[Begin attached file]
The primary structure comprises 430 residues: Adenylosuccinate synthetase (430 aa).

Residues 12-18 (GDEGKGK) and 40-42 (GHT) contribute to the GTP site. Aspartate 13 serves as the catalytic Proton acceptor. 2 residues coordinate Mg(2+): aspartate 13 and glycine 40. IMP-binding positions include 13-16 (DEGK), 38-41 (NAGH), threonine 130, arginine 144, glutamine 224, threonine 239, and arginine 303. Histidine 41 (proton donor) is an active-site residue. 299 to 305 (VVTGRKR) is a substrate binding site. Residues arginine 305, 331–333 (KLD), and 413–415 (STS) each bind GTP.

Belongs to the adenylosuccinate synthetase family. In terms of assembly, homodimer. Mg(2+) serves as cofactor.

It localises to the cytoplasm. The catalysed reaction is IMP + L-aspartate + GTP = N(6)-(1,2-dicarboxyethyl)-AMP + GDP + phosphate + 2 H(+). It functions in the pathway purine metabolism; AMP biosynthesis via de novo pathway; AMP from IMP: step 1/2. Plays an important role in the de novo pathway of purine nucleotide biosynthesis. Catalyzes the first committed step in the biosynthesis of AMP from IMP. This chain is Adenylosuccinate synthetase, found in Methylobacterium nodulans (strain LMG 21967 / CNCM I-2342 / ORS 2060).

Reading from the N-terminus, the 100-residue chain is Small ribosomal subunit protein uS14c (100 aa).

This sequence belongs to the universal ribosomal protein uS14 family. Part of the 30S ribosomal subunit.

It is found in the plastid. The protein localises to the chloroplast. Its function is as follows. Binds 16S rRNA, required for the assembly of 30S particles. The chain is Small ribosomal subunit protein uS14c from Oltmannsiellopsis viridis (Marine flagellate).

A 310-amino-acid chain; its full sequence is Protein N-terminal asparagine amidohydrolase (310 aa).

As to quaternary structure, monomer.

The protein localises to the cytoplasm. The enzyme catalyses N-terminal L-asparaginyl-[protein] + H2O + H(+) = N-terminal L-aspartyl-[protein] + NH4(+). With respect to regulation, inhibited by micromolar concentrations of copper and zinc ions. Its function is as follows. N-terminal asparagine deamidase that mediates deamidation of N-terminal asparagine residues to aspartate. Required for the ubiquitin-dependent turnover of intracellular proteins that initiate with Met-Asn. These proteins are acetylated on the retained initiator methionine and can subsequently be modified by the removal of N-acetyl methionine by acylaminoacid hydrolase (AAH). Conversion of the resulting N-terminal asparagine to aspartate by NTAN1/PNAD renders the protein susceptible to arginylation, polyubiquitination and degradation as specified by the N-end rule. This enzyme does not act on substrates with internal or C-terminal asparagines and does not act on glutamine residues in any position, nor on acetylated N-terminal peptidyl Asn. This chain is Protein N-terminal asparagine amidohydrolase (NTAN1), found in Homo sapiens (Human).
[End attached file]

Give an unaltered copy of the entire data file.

The primary structure comprises 430 residues: Adenylosuccinate synthetase (430 aa).

Residues 12-18 (GDEGKGK) and 40-42 (GHT) contribute to the GTP site. Aspartate 13 serves as the catalytic Proton acceptor. 2 residues coordinate Mg(2+): aspartate 13 and glycine 40. IMP-binding positions include 13-16 (DEGK), 38-41 (NAGH), threonine 130, arginine 144, glutamine 224, threonine 239, and arginine 303. Histidine 41 (proton donor) is an active-site residue. 299 to 305 (VVTGRKR) is a substrate binding site. Residues arginine 305, 331–333 (KLD), and 413–415 (STS) each bind GTP.

Belongs to the adenylosuccinate synthetase family. In terms of assembly, homodimer. Mg(2+) serves as cofactor.

It localises to the cytoplasm. The catalysed reaction is IMP + L-aspartate + GTP = N(6)-(1,2-dicarboxyethyl)-AMP + GDP + phosphate + 2 H(+). It functions in the pathway purine metabolism; AMP biosynthesis via de novo pathway; AMP from IMP: step 1/2. Plays an important role in the de novo pathway of purine nucleotide biosynthesis. Catalyzes the first committed step in the biosynthesis of AMP from IMP. This chain is Adenylosuccinate synthetase, found in Methylobacterium nodulans (strain LMG 21967 / CNCM I-2342 / ORS 2060).

Reading from the N-terminus, the 100-residue chain is Small ribosomal subunit protein uS14c (100 aa).

This sequence belongs to the universal ribosomal protein uS14 family. Part of the 30S ribosomal subunit.

It is found in the plastid. The protein localises to the chloroplast. Its function is as follows. Binds 16S rRNA, required for the assembly of 30S particles. The chain is Small ribosomal subunit protein uS14c from Oltmannsiellopsis viridis (Marine flagellate).

A 310-amino-acid chain; its full sequence is Protein N-terminal asparagine amidohydrolase (310 aa).

As to quaternary structure, monomer.

The protein localises to the cytoplasm. The enzyme catalyses N-terminal L-asparaginyl-[protein] + H2O + H(+) = N-terminal L-aspartyl-[protein] + NH4(+). With respect to regulation, inhibited by micromolar concentrations of copper and zinc ions. Its function is as follows. N-terminal asparagine deamidase that mediates deamidation of N-terminal asparagine residues to aspartate. Required for the ubiquitin-dependent turnover of intracellular proteins that initiate with Met-Asn. These proteins are acetylated on the retained initiator methionine and can subsequently be modified by the removal of N-acetyl methionine by acylaminoacid hydrolase (AAH). Conversion of the resulting N-terminal asparagine to aspartate by NTAN1/PNAD renders the protein susceptible to arginylation, polyubiquitination and degradation as specified by the N-end rule. This enzyme does not act on substrates with internal or C-terminal asparagines and does not act on glutamine residues in any position, nor on acetylated N-terminal peptidyl Asn. This chain is Protein N-terminal asparagine amidohydrolase (NTAN1), found in Homo sapiens (Human).